Windows 11 will soon let you open Search on hover.


A partial screenshot of the Windows 11s taskbar and search box

The latest Windows 11 build from the dev channel has an interesting search-related change. The Taskbar Personalization section now has a dedicated area where you can change how Windows Search appears on your taskbar, as well as toggle or turn off a new setting that’s sure to please some Windows 11 users. It will generate heat.

As seen by @Phantom of the Earth On Twitter, Windows 11 build 23435 has a hidden (disabled by default) option that allows you to open search the operating system on hover. This means you no longer need to click a search box or button to trigger Windows Search — it will pop up whenever you move the cursor up, just like when you Edge opens Bing when you hover the cursor over the new Bing button (here’s how to disable it).

A screenshot of the Windows 11 Settings app showing how to enable Open Search on hover.

Microsoft has not yet announced a new configuration for Windows Search, so things may change several times in future updates. Meanwhile, you can try out the new “Open Search on Hover” option by enabling it with the Vivetool app.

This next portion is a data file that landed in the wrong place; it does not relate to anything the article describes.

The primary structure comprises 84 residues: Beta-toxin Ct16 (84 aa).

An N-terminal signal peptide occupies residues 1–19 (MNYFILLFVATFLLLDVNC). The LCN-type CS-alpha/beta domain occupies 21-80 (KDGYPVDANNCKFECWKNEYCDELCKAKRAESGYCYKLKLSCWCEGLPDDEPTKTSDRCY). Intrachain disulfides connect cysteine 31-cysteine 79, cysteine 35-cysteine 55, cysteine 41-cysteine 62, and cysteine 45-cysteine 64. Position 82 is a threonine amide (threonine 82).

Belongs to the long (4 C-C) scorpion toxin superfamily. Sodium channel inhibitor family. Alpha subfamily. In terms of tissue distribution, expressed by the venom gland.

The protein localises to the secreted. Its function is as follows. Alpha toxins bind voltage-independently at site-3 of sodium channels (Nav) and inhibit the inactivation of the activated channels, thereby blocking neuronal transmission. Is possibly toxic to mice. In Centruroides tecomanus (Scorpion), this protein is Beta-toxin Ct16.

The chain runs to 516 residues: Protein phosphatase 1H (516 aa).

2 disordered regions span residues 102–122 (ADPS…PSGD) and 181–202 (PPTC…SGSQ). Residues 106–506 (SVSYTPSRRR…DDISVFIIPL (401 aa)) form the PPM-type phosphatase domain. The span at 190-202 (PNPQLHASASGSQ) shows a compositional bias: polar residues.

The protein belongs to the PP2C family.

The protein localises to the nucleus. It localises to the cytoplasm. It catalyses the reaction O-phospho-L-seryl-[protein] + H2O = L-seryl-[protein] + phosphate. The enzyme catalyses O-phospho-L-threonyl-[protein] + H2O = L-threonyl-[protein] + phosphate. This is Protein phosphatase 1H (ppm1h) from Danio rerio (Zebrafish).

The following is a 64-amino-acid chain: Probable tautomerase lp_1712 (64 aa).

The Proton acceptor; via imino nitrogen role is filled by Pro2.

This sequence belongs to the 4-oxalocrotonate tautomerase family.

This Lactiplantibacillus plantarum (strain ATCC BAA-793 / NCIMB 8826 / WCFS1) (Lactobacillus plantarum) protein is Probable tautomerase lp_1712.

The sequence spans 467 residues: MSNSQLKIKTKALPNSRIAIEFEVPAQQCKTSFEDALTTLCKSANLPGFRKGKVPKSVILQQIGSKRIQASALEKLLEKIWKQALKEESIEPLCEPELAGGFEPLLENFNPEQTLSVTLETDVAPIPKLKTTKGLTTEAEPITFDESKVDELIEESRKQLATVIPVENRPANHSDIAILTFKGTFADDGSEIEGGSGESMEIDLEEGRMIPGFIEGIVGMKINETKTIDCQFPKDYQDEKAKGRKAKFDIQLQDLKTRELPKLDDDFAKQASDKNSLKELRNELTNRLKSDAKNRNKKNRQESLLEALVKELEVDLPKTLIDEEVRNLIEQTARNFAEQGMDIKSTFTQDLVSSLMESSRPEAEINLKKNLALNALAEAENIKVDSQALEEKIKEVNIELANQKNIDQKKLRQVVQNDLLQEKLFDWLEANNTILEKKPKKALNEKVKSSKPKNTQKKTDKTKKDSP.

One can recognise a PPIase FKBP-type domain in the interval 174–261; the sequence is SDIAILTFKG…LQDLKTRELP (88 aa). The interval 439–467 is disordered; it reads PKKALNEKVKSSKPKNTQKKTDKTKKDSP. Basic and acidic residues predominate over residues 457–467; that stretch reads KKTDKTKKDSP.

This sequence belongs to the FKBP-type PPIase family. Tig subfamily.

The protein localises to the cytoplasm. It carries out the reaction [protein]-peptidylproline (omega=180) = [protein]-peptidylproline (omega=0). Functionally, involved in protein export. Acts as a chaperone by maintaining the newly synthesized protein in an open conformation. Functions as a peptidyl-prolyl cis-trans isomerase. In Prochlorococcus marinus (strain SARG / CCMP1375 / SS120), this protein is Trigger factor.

Important: Backup your data before experimenting with hidden features and the Vivetool app.

How to Enable New Search Settings in Windows 11 Build 25435

  1. Download ViveTool. From GitHub And unzip the files into a convenient and easily searchable folder.
  2. press Win + X and select terminal (admin).
  3. Switch to a Windows terminal with a command prompt profile. Ctrl+Shift+2 Shortcut or by clicking the arrow button at the top of the window.A Windows Terminal app showing how to switch to a command prompt profile from PowerShell.
  4. Go to the folder containing the ViveTool files with CD command. For example, if you placed ViveTool in C:\Vive, type CD C:\Vive.
  5. Kind of vivetool /enable /id:43572857 And press enter.
  6. Kind of vivetool /enable /id:43572692 And press enter.
  7. Restart your computer.

As always, it’s worth reminding you that not everything Microsoft tests in a Windows Insider build will make it to the general public. The company often throws things at the wall to see what sticks, resulting in some changes being trashed during testing due to negative feedback or other reasons.


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